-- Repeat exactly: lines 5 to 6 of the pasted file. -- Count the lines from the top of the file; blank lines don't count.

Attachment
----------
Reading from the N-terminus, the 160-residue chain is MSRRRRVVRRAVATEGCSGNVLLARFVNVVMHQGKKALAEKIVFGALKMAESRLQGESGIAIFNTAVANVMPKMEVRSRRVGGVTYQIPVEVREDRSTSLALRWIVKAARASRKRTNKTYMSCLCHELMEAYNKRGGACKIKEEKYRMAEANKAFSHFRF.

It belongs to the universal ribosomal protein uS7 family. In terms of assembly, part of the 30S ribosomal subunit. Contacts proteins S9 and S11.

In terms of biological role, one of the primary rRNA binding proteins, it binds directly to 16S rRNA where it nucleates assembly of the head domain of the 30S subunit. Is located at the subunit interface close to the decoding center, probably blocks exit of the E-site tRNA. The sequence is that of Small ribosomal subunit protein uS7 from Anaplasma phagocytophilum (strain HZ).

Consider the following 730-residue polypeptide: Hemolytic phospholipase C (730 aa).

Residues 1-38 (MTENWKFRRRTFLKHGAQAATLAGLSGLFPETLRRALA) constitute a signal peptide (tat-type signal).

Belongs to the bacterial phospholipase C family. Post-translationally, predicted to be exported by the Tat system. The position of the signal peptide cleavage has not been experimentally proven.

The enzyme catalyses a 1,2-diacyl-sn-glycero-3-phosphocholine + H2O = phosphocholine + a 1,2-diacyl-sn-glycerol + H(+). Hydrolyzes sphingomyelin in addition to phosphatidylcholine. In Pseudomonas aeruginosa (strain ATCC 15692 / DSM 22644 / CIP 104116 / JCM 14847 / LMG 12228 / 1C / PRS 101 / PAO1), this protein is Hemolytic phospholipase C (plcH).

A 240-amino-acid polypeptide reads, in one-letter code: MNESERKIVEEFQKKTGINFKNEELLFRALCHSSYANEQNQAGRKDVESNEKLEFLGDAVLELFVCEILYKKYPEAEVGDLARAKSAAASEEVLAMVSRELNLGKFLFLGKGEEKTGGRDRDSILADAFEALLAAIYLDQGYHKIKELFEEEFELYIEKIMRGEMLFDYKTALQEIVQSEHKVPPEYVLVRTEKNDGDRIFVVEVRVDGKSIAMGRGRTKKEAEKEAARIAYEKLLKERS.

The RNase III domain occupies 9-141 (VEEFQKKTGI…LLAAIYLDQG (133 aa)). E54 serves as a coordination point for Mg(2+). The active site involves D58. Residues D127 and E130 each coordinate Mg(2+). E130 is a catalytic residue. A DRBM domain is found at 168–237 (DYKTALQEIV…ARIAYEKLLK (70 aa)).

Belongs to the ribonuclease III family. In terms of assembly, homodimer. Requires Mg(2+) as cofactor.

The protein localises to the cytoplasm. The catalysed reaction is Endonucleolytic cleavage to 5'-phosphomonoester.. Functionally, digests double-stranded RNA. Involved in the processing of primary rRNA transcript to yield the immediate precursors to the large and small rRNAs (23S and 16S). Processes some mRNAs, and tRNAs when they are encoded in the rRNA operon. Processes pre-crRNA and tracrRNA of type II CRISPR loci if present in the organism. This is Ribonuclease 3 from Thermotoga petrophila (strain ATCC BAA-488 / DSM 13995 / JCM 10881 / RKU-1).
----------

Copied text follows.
Residues 1-38 (MTENWKFRRRTFLKHGAQAATLAGLSGLFPETLRRALA) constitute a signal peptide (tat-type signal).

Belongs to the bacterial phospholipase C family. Post-translationally, predicted to be exported by the Tat system. The position of the signal peptide cleavage has not been experimentally proven.